(3) “Player” means a person who engages in any form of gambling solely as a contestant or bettor, without receiving or becoming entitled to receive any profit therefrom other than personal gambling winnings, and without otherwise rendering any material assistance to the establishment, conduct or operation of the particular gambling activity. A person who gambles at a social game of chance on equal terms with the other participants therein does not otherwise render material assistance to the establishment, conduct or operation thereof by performing, without fee or remuneration, acts directed toward the arrangement or facilitation of the game, such as inviting persons to play, permitting the use of premises therefor and supplying cards or other equipment used therein. A person who engages in “bookmaking”, as defined in this section is not a “player.” (4) “Advance gambling activity.” A person “advances gambling activity” when, acting other than as a player, he engages in conduct which materially aids any form of gambling activity. Such conduct includes but is not limited to conduct directed toward the creation or establishment of the particular game, contest, scheme, device or activity involved, toward the acquisition or maintenance of premises, paraphernalia, equipment or apparatus therefor, toward the solicitation or inducement of persons to participate therein, toward the actual conduct of the playing phases thereof, toward the arrangement of any of its financial or recording phases, or toward any other phase of its operation. One advances gambling activity when, having substantial proprietary or other authoritative control over premises being used with his knowledge for purposes of gambling activity, he permits such to occur or continue or makes no effort to prevent its occurrence or continuation.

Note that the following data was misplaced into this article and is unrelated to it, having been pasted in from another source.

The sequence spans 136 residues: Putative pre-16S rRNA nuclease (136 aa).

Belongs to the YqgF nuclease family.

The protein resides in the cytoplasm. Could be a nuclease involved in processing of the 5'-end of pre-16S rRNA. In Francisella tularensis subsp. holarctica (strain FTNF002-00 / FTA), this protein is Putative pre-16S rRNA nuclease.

(5) “Profit from gambling activity.” A person “profits from gambling activity” when, other than as a player, he accepts or receives money or other property pursuant to an agreement or understanding with any person whereby he participates or is to participate in the proceeds of gambling activity.